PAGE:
“alt”: “Post of Time LightBox ‘The crash of Malaysian Airlines in Ukraine: unreal scenes by photographer Jerome Sessini.'”,
“text”: “Post of Time LightBox ‘The crash of Malaysian Airlines in Ukraine: unreal scenes by photographer Jerome Sessini.'”
}

Ефрем Лукацкий

Yefrem Lukatskiy, Ukraine

photographer for Associated Press
A photojournalist must find an image that could correctly illustrate the complete drama of the disaster.

Once, I and my colleagues conducted an experiment: our boss found a photo of a beheaded terrorist in the pool of his own blood, and offered it for publishing to various large scale editions. None went for it – readers rarely want to see photos that are meant for a forensics unit. If the goal is to transmit the horrors of the events, a good photojournalist must do it through the image, not via blindly shooting loose body parts.

There are different ways to present a disaster. I used to work with “Magnolia-TV” some time ago, and we had to shoot a special about a dead infant discovered at the bottom of a trash bin. When we arrived at the scene we saw a bunch of children curiously looking at the bin – this was our shot that would have relayed the essence of what was going on. Only a professional is able to capture that shot. I do not believe that photographers who work in danger zones become cynical in time – this won’t happen to a person with stable psyche.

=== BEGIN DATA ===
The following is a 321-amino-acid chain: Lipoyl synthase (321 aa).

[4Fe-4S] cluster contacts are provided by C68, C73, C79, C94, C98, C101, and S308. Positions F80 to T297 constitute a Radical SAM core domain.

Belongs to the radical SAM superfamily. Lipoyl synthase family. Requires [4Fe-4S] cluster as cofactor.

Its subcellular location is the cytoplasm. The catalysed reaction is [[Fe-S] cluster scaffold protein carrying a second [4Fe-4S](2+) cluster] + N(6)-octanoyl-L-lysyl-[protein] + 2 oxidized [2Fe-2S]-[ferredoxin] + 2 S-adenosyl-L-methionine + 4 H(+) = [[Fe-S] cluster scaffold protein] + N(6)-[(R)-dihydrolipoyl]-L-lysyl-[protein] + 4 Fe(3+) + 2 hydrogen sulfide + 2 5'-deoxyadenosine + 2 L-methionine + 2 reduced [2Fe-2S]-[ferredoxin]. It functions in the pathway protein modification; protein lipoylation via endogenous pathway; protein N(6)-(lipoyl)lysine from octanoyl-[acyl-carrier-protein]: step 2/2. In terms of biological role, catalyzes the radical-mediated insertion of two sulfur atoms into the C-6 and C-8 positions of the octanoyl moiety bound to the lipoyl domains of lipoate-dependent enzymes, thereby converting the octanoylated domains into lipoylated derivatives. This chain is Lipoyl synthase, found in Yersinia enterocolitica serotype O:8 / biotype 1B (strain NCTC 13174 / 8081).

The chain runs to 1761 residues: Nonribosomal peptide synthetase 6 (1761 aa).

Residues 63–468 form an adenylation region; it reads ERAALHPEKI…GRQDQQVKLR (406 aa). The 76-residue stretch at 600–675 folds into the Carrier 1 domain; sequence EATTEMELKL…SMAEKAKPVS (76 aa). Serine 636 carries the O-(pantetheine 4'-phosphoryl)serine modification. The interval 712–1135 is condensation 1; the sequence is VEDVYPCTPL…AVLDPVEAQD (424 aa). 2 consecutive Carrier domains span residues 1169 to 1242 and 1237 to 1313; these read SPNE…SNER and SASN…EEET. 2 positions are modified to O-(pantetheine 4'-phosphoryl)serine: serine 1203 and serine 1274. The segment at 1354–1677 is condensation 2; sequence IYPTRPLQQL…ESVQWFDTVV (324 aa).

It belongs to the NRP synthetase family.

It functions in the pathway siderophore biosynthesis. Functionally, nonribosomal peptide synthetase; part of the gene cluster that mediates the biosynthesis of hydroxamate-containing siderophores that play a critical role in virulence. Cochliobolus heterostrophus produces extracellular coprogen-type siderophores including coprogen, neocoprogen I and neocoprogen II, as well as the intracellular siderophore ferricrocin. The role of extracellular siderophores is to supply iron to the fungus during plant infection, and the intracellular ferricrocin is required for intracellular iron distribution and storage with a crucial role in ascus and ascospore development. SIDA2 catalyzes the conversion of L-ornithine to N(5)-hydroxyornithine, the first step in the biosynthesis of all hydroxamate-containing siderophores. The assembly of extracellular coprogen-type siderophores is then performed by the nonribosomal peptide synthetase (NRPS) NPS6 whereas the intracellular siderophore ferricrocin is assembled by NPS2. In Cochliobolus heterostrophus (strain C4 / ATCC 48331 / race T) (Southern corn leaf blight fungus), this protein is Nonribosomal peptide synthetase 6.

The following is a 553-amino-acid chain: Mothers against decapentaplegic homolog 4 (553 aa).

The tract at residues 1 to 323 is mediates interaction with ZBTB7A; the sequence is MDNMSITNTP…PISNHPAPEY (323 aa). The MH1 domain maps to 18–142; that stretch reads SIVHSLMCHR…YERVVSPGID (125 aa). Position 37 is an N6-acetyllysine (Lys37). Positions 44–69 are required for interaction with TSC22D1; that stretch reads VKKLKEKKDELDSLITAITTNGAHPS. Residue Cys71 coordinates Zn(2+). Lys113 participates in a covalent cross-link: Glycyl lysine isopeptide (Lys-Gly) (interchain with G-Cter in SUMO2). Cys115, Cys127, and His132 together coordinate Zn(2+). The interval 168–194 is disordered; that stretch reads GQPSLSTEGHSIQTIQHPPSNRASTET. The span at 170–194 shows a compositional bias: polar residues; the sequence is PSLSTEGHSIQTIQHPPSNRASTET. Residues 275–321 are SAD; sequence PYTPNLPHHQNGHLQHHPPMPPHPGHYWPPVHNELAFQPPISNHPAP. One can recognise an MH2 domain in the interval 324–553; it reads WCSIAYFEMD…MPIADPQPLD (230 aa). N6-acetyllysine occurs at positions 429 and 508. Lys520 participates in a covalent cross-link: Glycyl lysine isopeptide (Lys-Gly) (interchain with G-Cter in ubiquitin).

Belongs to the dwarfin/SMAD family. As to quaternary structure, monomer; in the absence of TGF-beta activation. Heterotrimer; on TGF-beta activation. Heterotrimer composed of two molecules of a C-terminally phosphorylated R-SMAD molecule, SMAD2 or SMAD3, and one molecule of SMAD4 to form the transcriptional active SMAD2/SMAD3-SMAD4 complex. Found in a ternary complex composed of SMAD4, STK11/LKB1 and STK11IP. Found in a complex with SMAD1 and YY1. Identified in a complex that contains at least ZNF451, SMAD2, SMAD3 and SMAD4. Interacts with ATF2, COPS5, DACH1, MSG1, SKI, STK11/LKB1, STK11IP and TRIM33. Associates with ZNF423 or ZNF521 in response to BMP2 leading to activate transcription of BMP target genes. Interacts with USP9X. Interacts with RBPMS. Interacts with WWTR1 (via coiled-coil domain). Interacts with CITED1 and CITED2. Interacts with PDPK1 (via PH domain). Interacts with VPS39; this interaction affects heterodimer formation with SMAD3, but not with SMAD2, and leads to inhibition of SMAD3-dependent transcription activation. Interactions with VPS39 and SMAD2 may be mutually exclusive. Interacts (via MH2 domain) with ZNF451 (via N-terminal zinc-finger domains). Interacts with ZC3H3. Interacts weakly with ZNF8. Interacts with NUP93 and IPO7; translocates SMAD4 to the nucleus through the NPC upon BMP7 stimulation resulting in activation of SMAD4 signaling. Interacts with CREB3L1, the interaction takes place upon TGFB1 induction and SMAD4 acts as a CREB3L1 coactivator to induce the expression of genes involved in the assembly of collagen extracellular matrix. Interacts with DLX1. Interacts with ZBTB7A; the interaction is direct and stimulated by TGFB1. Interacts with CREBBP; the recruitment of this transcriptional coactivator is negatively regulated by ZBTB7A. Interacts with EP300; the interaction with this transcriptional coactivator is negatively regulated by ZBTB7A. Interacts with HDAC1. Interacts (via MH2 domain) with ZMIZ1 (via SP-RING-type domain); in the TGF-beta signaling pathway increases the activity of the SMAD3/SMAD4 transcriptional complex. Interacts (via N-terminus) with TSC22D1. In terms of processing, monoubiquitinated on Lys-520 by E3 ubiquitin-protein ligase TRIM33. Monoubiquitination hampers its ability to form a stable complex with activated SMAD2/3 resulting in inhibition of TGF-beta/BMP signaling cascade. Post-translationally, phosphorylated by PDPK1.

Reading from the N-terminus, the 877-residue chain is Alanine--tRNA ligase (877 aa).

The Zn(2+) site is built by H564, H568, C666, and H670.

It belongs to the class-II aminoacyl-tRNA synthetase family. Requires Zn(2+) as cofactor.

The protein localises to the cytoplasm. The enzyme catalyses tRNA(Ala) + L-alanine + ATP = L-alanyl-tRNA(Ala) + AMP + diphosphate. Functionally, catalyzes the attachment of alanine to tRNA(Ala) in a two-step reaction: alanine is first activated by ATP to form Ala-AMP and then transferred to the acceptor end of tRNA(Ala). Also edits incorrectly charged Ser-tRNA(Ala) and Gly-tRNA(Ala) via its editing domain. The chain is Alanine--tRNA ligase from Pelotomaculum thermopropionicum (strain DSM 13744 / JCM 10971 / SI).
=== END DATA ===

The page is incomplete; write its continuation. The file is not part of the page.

There was the following case in my past experience: in January of 1995, during the very first war in Chechnya, many of the most reputable photographers arrived in Grozny. We lined up along a fence on one of the streets and saw an old woman walking with a bucket. A sniper shot her in the head and she fell. What do you think the photographers did? They stopped filming and ran under the bullets to help the dying woman. One of them stayed behind to capture how she was carried out by the others. His boss later refused to publish the shot. The main task of war photography is to do everything possible to prevent events like that from happening again. It’s vital to capture the history of a country, a humankind, a nation – everyone must know it and that helps in avoiding numerous future mistakes.

Alice Martins

Alice Martins, Brazil

war photographer
I believe that war photography involves documenting events as honestly as possible, it helps the viewer understand war even when they are fortunate enough to never experience it firsthand.